01280 822001


01296 715660

 Caring for Companion Animals

Rabbits - Feeding Your Rabbit

Rabbit in hutchRabbits have very special dentition that keeps growing throughout their life.  Wild rabbits eat grasses!  They will browse on herbs and other plants, but the bulk of their calories come from grass.  Our pet rabbits are often fed the wrong diet, as we want to give them variety and feel that they might get bored with the standard bunny diet - but do not be tempted


Baby rabbits feed solely on milk for 3 weeks.  From 3 to 7 weeks they should have access to alfalfa hay and food pellets and they will wean themselves by about 8 weeks of age.


Between weaning and 6 months, your young rabbit can have unlimited alfalfa hay and you can use a "junior rabbit" pelleted food.  At 3 months, you can start introducing vegetables, but only ever introduce one at a time, as if it causes digestive issues, we will know which the offending vegetable is.  Never feed large amounts of vegetables, as rabbits are not really designed to have foods other than grass!


From 6 months to 1 year, you should feed less alfalfa hay and junior pellets and introduce grass hays and/or oat hay (all day access).  Alfalfa is very rich in caolories and calcium and at this stage we need to add more fibre and reduce the calcium levels, to avoid obesity and kidney problems.  Pellets are also very high in calories but still an important dietary requirement and you should change to an adult rannit formula and measure out the daily allowance, rather than feeding it ad lib.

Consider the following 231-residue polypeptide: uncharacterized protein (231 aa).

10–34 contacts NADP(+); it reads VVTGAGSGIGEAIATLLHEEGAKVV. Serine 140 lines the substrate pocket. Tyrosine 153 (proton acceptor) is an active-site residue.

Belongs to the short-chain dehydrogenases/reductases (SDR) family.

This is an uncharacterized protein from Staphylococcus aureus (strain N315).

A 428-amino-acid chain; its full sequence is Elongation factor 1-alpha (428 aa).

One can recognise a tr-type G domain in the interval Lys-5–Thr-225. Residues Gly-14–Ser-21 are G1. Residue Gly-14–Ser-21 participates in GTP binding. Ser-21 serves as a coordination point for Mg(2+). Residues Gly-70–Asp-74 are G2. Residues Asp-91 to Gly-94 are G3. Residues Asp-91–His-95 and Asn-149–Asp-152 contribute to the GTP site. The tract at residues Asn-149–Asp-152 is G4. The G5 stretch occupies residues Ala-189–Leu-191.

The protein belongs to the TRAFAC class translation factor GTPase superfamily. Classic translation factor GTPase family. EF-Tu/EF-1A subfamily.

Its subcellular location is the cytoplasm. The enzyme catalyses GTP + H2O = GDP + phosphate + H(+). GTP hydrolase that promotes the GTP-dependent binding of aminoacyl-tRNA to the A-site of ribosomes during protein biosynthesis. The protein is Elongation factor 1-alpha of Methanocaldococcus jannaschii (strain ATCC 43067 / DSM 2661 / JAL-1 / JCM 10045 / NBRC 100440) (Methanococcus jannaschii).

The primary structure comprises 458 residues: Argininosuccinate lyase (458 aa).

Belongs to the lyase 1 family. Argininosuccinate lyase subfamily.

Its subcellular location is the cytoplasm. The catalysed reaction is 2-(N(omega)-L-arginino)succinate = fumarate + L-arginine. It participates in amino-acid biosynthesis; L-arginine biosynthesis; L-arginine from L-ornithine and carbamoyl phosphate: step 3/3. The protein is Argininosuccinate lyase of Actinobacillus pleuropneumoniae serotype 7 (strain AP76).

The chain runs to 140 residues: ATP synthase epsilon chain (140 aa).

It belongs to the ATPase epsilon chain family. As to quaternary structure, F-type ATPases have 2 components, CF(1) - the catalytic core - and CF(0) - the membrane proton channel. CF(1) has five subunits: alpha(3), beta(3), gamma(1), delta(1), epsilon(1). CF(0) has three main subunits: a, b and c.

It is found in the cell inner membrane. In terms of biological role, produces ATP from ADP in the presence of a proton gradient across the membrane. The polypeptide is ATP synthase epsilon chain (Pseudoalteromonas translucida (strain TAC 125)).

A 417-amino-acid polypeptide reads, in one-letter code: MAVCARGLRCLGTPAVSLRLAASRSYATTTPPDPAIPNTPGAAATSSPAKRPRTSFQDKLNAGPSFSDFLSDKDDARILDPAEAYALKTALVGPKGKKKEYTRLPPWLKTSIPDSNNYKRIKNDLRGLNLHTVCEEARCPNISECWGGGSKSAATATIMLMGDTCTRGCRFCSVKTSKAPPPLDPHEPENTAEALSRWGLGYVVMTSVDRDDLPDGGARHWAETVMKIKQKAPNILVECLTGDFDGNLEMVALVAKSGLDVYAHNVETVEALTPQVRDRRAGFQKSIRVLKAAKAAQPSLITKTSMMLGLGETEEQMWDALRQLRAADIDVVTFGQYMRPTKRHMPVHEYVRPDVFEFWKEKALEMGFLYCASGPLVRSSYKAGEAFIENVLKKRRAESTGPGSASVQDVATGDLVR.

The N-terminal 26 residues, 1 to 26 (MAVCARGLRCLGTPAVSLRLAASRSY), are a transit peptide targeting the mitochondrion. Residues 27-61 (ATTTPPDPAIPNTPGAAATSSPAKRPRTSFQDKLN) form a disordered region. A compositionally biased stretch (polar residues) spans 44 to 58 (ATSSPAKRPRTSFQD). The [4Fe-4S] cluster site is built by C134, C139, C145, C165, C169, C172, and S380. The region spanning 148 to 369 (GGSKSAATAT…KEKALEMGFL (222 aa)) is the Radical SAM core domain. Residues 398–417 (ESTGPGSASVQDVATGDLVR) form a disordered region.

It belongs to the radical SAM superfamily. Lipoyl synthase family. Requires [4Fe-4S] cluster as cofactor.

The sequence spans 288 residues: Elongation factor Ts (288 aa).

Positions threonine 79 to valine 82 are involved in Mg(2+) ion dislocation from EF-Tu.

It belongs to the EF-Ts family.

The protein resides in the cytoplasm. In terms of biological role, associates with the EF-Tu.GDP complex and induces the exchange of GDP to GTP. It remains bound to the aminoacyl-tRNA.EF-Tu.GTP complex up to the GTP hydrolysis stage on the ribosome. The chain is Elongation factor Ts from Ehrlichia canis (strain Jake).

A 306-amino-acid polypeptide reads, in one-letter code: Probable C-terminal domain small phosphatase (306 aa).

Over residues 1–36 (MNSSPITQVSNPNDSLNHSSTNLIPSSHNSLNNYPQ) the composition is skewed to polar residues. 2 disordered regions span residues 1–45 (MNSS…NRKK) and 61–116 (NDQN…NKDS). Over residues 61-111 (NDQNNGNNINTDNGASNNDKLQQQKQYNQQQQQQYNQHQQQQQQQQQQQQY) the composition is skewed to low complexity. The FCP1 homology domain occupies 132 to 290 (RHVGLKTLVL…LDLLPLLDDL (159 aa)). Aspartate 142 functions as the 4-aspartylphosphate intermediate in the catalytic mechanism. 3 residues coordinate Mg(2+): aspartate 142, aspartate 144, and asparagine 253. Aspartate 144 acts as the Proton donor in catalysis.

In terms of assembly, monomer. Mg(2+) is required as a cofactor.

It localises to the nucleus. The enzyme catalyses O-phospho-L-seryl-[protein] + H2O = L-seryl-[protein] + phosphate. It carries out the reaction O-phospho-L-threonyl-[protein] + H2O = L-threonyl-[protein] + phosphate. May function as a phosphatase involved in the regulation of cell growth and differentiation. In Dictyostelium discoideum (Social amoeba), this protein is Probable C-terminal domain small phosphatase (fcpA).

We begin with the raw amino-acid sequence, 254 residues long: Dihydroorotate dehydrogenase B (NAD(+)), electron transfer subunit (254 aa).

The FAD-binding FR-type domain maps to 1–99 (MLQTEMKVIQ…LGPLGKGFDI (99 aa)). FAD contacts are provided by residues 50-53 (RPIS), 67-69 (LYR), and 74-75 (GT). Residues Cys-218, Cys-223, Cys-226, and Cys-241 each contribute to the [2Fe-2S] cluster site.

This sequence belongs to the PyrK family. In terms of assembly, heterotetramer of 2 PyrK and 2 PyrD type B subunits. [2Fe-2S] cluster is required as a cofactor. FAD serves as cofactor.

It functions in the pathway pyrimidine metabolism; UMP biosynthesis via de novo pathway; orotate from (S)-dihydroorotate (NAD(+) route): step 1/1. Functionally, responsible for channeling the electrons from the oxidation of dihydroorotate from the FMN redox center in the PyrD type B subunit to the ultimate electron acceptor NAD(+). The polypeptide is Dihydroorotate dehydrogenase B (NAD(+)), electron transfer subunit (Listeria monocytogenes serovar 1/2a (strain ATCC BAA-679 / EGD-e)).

Mature rabbits should have unlimited access to hay or grass and the measured amount of pelleted food and some vegetables.


Senior rabbits may need an increase in pellets if they are having problems in maintaining their weight.


Vegetables which are usually fine to feed rabbits include:  Alfalfa, Basil, Beet greens, Broccoli stems, Brussels, Carrots with tops attached, Celery, Dandelion, Peppers, Kale, Mint, Parsley, Radish Tops, Spinach, Watercress and Wheat Grass.  Fruit is not a good idea as it is high in sugars and can cause tooth problems.


Chewing toys can provide entertainment for rabbits!  You can give plain cardboard or untreated wood (prunings from the garden from apple trees are useful, but avoid cherry tree wood!) or specially designed toys for rabbits.





Winslow  (Registered Office)

 33 High Street



MK18 3HE


Tel:   (01296) 715660

Fax:  (01296) 712160




14 High Street



MK18 1NT


Tel:  (01280) 822001

Fax: (01280) 816744